Without wanting to be too negative, I think there is also a problem with the way the picture of Mishke's atrocities is built-up. Any courtroom drama tends to become a bit wordy and a bit static. This has to be compensated in one way or another. Sparkling dialogue and fiery emotional intensity is one form of compensation, another is some kind of contrast in mood, scene or pace. Some kind of light and shade. Music Box seems to make use of neither possibility. The courtroom scenes are frankly a bit dull, and the witnesses tell their stories with a sort of emotional detachment which might possibly be realistic, given the distance in time of the events they are reporting, but which simply doesn't make very good cinema. We don't have much sense of the reality of the events they are describing. While I can understand that the simple technique of flashbacks intercut with the evidence might possibly undermine some aspects of the plot's construction, pre-empting as it were the possibility that the evidence was false, I think that this could have been coped-with and provided-for in the script, and that it would have helped the courtroom sequences considerably. After all, whether Laszlow was guilty or not the fact that the atrocities had taken place was not disputed. Brief, dreadful images crashing in here and there might have worked better than traditional slow dissolves. I don't pretend to have the imagination of a film director, but I think that something more visually powerful was needed to get us on the edges of our seats and to get us involved in the obscenities to which these people had been subjected.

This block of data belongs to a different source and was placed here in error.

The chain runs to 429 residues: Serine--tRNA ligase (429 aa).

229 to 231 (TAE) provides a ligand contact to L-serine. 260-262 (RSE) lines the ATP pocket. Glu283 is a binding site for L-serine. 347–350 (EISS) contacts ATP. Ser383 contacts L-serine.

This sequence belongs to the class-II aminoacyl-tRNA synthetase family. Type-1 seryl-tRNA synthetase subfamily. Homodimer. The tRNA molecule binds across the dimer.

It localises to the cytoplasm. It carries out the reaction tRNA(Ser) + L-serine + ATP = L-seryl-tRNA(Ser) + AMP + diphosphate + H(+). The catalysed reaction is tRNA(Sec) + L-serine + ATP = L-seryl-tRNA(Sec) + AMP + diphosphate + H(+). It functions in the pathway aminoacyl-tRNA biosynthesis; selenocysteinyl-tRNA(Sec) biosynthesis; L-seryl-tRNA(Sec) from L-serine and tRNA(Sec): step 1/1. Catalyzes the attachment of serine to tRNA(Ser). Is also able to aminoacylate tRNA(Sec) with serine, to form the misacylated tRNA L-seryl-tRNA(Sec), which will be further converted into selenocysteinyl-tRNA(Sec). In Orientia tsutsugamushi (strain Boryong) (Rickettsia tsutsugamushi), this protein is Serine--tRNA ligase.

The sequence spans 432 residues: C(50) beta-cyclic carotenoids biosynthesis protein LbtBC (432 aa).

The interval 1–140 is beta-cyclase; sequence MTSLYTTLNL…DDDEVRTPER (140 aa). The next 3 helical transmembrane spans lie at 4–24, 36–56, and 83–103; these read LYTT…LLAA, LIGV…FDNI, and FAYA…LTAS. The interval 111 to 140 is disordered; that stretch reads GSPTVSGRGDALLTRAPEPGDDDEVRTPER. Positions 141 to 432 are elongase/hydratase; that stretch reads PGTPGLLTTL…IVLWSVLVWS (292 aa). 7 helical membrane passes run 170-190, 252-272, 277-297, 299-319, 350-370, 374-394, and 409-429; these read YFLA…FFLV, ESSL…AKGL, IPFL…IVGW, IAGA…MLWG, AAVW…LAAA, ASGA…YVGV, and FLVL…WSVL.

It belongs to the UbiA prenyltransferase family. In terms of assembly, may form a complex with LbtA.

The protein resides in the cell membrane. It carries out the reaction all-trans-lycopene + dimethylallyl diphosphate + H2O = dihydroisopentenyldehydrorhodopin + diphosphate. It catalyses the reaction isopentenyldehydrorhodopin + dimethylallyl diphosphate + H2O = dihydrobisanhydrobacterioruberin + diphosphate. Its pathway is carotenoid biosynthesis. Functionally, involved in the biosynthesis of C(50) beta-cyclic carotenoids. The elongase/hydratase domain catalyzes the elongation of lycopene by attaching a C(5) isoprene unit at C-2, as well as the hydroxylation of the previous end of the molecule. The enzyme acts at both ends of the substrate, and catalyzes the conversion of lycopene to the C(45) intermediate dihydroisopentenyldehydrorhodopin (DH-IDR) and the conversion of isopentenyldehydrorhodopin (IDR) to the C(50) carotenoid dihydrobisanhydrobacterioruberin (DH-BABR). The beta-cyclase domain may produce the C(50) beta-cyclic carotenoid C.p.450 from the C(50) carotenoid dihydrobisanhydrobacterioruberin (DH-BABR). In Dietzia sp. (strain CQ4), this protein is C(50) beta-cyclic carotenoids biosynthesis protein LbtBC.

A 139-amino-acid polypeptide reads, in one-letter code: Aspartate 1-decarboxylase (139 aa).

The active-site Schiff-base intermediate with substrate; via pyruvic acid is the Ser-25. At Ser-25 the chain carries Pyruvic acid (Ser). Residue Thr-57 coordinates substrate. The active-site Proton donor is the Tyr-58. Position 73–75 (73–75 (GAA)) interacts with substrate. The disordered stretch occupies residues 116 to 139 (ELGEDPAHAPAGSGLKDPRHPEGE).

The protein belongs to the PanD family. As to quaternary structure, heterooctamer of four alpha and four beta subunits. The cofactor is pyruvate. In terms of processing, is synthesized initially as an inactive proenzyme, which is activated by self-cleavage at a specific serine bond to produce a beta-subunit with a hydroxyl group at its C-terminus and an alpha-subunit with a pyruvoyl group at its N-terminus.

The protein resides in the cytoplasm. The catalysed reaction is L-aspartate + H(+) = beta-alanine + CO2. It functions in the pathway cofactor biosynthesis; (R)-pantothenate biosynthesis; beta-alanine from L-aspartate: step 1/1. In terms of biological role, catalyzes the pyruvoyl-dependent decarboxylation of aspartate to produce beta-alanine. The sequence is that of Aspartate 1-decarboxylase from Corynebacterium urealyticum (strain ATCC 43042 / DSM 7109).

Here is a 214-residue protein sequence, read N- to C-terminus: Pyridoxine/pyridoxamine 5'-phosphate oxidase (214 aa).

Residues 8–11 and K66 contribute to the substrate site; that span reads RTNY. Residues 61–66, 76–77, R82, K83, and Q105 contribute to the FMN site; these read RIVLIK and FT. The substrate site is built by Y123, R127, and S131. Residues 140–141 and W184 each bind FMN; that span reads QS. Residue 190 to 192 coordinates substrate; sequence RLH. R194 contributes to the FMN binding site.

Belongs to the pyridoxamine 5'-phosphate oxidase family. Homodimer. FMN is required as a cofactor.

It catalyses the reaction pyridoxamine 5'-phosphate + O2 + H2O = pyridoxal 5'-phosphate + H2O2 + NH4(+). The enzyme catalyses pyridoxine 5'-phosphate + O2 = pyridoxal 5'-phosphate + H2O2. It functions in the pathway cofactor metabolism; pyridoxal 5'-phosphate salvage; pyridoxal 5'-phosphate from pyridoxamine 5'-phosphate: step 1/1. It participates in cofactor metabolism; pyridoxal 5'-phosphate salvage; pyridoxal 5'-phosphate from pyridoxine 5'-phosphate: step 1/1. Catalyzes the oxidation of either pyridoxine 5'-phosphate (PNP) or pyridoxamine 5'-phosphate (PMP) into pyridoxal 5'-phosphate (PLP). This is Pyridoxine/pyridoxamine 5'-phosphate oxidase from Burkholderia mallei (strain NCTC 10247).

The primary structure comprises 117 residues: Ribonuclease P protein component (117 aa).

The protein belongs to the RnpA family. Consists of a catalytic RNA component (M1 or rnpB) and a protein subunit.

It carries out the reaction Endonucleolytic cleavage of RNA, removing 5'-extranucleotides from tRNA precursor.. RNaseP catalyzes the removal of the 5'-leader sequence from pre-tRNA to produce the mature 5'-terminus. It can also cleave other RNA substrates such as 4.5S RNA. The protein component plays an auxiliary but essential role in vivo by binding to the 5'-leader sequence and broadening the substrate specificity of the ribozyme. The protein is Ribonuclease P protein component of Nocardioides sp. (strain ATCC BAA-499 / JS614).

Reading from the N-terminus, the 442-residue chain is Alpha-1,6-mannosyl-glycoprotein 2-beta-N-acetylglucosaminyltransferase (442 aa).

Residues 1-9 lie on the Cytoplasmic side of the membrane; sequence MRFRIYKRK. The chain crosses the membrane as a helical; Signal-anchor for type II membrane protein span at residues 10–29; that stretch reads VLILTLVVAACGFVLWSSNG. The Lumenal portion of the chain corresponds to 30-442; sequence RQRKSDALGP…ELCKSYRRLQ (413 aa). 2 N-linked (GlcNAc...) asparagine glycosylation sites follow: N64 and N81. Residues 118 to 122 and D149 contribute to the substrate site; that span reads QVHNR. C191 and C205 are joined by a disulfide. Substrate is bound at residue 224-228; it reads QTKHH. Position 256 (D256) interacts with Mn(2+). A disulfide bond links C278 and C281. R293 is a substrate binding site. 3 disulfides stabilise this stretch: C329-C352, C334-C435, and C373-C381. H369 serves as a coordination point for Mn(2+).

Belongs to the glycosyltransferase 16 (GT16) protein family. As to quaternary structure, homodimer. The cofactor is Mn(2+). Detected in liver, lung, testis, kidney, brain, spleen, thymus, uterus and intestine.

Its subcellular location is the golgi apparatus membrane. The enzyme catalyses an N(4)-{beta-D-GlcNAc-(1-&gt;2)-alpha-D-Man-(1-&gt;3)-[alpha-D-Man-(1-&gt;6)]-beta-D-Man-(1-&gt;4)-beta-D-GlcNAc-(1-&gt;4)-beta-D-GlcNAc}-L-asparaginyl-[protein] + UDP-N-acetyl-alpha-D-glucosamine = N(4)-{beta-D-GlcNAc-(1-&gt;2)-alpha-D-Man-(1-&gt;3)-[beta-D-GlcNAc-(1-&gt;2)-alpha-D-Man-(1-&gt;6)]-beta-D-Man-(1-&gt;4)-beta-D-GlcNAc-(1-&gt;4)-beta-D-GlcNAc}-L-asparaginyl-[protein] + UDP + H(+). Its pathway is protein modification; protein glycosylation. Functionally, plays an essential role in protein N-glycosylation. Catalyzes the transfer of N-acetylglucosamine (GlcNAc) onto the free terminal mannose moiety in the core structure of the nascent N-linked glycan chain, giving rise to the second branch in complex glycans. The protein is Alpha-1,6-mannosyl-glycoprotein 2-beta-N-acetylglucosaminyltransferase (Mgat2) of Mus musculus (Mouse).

Again on the question of contrasts, the Budapest sequences were too similar in lighting, texture and mood to the Chicago sequences. There was an opportunity here to introduce something of the drab oppressiveness of life in a Soviet satellite state in the late 1980s and it was simply not taken. And surely a film entitled Music Box was simply crying-out for a musical motif of some kind (which could have been varied to support differeing moods)? Again the opportunity was not taken-up.